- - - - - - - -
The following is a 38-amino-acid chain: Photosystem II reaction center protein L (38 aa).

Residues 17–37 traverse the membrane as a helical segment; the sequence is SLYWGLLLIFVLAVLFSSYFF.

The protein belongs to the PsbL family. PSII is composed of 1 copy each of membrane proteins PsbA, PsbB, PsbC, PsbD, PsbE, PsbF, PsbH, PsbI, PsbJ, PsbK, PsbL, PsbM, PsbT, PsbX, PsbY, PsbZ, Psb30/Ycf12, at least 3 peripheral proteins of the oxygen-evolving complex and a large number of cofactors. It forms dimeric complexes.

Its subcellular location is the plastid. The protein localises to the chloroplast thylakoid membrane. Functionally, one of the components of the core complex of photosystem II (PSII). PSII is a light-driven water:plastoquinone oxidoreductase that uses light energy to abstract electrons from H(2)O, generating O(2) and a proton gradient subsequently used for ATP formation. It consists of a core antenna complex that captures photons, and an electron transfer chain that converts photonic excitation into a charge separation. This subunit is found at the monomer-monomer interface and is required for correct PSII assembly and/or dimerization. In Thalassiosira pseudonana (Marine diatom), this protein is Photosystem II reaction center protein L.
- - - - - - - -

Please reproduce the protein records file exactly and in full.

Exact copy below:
The following is a 38-amino-acid chain: Photosystem II reaction center protein L (38 aa).

Residues 17–37 traverse the membrane as a helical segment; the sequence is SLYWGLLLIFVLAVLFSSYFF.

The protein belongs to the PsbL family. PSII is composed of 1 copy each of membrane proteins PsbA, PsbB, PsbC, PsbD, PsbE, PsbF, PsbH, PsbI, PsbJ, PsbK, PsbL, PsbM, PsbT, PsbX, PsbY, PsbZ, Psb30/Ycf12, at least 3 peripheral proteins of the oxygen-evolving complex and a large number of cofactors. It forms dimeric complexes.

Its subcellular location is the plastid. The protein localises to the chloroplast thylakoid membrane. Functionally, one of the components of the core complex of photosystem II (PSII). PSII is a light-driven water:plastoquinone oxidoreductase that uses light energy to abstract electrons from H(2)O, generating O(2) and a proton gradient subsequently used for ATP formation. It consists of a core antenna complex that captures photons, and an electron transfer chain that converts photonic excitation into a charge separation. This subunit is found at the monomer-monomer interface and is required for correct PSII assembly and/or dimerization. In Thalassiosira pseudonana (Marine diatom), this protein is Photosystem II reaction center protein L.